by Sabina DeWerth Neu

Prometheus Books, $19.00, 260 pages

A Long Silence: Memories of a German Refugee Child, 1941-1958 is a unique and welcome contribution to the shelves of WWII memoirs and a poignant account of the lasting effects of war on children. Coming of age in the years just after the Second World War, Sabina de Werth Neu knew nothing beyond the difficult and disruptive world she’d been born into. Having survived these years along with her two sisters and her long-suffering mother, she was robbed of coming to terms with her own personal trauma. As her country’s barbarous behavior came to light, German guilt took over, suspending any healing process that may have taken place, summed up in the line, “Being German was synonymous with the Holocaust and being responsible for two world wars.”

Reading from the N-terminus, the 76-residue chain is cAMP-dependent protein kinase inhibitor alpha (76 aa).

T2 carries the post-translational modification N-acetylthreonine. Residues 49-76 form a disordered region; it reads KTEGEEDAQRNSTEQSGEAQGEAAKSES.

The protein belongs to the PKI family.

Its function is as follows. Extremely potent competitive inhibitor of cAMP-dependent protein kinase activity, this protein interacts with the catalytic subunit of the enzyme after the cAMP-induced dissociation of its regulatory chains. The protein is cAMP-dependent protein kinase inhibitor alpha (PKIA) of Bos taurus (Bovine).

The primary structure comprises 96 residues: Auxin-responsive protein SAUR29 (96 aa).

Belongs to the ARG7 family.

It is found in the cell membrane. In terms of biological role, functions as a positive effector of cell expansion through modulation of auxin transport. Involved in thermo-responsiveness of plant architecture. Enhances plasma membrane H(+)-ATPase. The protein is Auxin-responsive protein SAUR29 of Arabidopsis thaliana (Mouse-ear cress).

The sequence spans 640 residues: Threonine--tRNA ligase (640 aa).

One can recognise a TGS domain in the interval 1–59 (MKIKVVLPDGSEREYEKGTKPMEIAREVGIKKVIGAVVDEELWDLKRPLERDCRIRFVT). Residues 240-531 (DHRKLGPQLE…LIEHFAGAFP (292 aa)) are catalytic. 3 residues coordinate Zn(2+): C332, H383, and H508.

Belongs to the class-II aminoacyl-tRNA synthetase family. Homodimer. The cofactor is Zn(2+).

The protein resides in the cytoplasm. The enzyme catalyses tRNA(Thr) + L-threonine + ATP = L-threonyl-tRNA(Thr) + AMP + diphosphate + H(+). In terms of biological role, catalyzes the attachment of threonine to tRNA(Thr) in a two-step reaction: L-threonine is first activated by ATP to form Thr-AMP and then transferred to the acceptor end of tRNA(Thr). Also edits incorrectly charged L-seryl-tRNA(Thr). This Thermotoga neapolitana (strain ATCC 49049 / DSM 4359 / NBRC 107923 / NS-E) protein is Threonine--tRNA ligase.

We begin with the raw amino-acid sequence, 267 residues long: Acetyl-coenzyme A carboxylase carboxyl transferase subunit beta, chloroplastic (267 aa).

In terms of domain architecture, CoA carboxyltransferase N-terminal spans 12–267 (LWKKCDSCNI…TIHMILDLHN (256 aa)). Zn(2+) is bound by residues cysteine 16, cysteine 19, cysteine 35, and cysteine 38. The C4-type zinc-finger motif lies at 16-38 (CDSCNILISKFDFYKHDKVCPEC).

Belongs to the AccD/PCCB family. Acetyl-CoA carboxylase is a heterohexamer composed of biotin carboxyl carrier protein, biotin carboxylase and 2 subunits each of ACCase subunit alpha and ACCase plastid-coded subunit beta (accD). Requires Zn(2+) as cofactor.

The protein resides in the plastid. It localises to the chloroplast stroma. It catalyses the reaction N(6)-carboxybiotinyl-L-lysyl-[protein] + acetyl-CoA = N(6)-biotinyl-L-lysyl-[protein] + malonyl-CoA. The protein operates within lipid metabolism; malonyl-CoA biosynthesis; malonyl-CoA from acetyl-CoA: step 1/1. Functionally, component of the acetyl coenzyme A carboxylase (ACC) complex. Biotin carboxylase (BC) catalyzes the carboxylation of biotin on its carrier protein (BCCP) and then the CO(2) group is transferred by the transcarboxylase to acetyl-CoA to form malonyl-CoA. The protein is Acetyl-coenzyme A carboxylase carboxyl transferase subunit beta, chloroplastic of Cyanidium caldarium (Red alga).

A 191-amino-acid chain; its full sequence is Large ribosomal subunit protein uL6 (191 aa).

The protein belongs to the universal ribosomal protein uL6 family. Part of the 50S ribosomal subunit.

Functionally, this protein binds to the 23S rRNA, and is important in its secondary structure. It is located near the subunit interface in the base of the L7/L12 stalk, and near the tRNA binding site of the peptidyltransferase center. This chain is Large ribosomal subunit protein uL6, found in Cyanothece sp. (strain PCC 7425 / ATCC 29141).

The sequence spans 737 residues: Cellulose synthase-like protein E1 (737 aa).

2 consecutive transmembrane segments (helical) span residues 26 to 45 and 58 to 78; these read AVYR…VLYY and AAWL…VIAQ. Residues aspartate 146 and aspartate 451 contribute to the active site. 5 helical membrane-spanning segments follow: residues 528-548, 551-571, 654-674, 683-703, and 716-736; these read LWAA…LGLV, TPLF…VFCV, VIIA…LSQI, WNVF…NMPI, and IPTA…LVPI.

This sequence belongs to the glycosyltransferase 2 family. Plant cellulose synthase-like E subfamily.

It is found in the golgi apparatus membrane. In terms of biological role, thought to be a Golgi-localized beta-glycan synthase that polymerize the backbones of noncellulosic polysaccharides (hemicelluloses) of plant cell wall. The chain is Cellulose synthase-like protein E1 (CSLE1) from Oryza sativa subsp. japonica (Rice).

This gripping memoir is hard to put down. Overcoming the silence that dominated those tumultuous times, Sabina tells a story that is her own. Perhaps this snapshot of what it meant to be German at that very specific moment in history will help those like her to stop suffering in silence.

Reviewed by Alicea Swett